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How can I prove that all prime numbers have irrational square roots?

My work so far: suppose that a prime p = a*a then p is divisible by a. Contradiction. Did I begin correctly? How to continue?

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marked as duplicate by 23rd, user1337, Dan Rust, egreg, TZakrevskiy Dec 5 '13 at 19:17

This question has been asked before and already has an answer. If those answers do not fully address your question, please ask a new question.

The work so far is not correct. You need to suppose that $p=\left(\frac{a}{b}\right)^2$, where $a$ and $b$ are integers (with naturally $b\ne 0$). Probably you will also want to say that without loss of generality $a$ and $b$ have no common factor greater than $1$. – André Nicolas Dec 5 '13 at 18:04
up vote 6 down vote accepted

The standard proof for $p=2$ works for any prime number.

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How (I see that it does, but why formally does that work?) – Alec Teal Dec 5 '13 at 18:01
@AlecTeal Because $p\mid a^2\implies p\mid a $ for $p$ a prime. – Pedro Tamaroff Dec 5 '13 at 18:02
Sure, just so simply write up infinitely many proofs.... – Adam Dec 5 '13 at 18:04
@Adam What...? ${}{}{}$ – Pedro Tamaroff Dec 5 '13 at 18:09
@PedroTamaroff I think Adam should write up infinitely many proofs -- he might learn something. – Igor Rivin Dec 5 '13 at 18:10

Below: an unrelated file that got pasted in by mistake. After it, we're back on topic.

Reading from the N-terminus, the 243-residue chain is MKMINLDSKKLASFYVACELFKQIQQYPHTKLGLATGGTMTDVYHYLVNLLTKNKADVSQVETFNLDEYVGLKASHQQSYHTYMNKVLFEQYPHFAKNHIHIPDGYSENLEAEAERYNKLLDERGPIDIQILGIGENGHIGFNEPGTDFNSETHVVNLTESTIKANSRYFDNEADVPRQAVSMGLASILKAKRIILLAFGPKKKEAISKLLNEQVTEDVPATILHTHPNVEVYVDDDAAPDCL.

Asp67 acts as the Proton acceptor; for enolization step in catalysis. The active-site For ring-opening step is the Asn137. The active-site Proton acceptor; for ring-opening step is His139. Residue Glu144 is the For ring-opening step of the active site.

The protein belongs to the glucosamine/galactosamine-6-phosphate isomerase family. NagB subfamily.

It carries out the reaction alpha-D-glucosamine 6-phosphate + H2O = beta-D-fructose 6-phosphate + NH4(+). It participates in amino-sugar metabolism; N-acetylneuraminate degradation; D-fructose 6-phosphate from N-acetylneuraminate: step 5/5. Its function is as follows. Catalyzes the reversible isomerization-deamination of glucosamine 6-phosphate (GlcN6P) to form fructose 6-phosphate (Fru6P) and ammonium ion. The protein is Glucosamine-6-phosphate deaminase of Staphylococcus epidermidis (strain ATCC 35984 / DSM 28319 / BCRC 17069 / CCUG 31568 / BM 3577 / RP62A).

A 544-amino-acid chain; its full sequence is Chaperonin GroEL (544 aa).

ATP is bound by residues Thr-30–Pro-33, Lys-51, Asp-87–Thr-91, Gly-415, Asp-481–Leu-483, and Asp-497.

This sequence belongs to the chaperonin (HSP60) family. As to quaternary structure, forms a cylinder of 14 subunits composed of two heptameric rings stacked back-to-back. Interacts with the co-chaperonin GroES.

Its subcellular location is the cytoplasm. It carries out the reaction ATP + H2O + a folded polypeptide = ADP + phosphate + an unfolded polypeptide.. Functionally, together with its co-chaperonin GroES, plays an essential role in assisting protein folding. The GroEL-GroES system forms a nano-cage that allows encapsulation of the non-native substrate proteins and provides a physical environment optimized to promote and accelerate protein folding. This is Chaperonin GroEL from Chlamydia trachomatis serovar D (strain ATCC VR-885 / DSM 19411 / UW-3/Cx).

Note that this answer is included only so it is clear what Igor Rivin meant by standard proof:

$$\sqrt p = \frac a b$$ where $a$ and $b$ are co-prime (the fraction is reduced) and $p$ is prime. $$b^2 p = a^2$$ as $a^2$ must disible by $p$ means $a$ must be divisible by $p$ $$b^2 = p c^2$$ where $c=\frac p a$

This will result in the fact that $b$ must also be divisble by $p$ which is a contraction of the fact that $a$ and $b$ are co-prime.

Please try this with $p = 4$ and see where is breaks down.

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We assumed what? – Adam Dec 5 '13 at 18:13
@kaine I misread something. I apologize. =) – Pedro Tamaroff Dec 5 '13 at 18:15
Adam, the assumptions are that p is prime and the $\frac a b$ is in it's simplist form, aka it cannot be $\frac 4 2$ as that would reduce to $\frac 2 1$. – kaine Dec 5 '13 at 18:16
I think Kaine's proof is correct. – Adam Dec 5 '13 at 18:20
@Adam you should probably accept Mr. Rivin answer then, my answer is just clarification of his in case it was not clear what he meant. – kaine Dec 5 '13 at 18:23

$p=a^2/b^2\implies a^2=pb^2$. The number of prime factors of $a^2$ is even whereas the numbers of prime factors of $ pb^2$ is odd.

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Your attempt only shows that the square root of a prime is not an integer.

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I am aware of the fact. – Adam Dec 5 '13 at 18:04

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